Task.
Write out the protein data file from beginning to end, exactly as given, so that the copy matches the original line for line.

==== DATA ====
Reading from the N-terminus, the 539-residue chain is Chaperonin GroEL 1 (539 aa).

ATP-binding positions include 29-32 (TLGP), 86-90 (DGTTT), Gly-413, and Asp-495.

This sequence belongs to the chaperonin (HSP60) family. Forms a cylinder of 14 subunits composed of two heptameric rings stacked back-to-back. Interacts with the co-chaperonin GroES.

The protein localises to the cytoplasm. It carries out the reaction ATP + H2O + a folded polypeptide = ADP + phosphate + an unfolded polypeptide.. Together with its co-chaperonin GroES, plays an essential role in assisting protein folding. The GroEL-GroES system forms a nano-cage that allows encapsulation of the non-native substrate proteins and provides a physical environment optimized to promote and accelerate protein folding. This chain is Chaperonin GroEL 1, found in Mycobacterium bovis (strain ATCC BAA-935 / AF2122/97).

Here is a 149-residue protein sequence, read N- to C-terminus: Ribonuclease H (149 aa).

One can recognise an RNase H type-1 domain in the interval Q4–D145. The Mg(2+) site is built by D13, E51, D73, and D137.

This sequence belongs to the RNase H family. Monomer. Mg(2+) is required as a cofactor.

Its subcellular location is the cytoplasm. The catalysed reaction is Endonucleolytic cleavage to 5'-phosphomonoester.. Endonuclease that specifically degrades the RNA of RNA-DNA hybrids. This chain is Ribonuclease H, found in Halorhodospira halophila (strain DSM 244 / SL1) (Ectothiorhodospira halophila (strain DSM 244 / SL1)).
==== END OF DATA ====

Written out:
Reading from the N-terminus, the 539-residue chain is Chaperonin GroEL 1 (539 aa).

ATP-binding positions include 29-32 (TLGP), 86-90 (DGTTT), Gly-413, and Asp-495.

This sequence belongs to the chaperonin (HSP60) family. Forms a cylinder of 14 subunits composed of two heptameric rings stacked back-to-back. Interacts with the co-chaperonin GroES.

The protein localises to the cytoplasm. It carries out the reaction ATP + H2O + a folded polypeptide = ADP + phosphate + an unfolded polypeptide.. Together with its co-chaperonin GroES, plays an essential role in assisting protein folding. The GroEL-GroES system forms a nano-cage that allows encapsulation of the non-native substrate proteins and provides a physical environment optimized to promote and accelerate protein folding. This chain is Chaperonin GroEL 1, found in Mycobacterium bovis (strain ATCC BAA-935 / AF2122/97).

Here is a 149-residue protein sequence, read N- to C-terminus: Ribonuclease H (149 aa).

One can recognise an RNase H type-1 domain in the interval Q4–D145. The Mg(2+) site is built by D13, E51, D73, and D137.

This sequence belongs to the RNase H family. Monomer. Mg(2+) is required as a cofactor.

Its subcellular location is the cytoplasm. The catalysed reaction is Endonucleolytic cleavage to 5'-phosphomonoester.. Endonuclease that specifically degrades the RNA of RNA-DNA hybrids. This chain is Ribonuclease H, found in Halorhodospira halophila (strain DSM 244 / SL1) (Ectothiorhodospira halophila (strain DSM 244 / SL1)).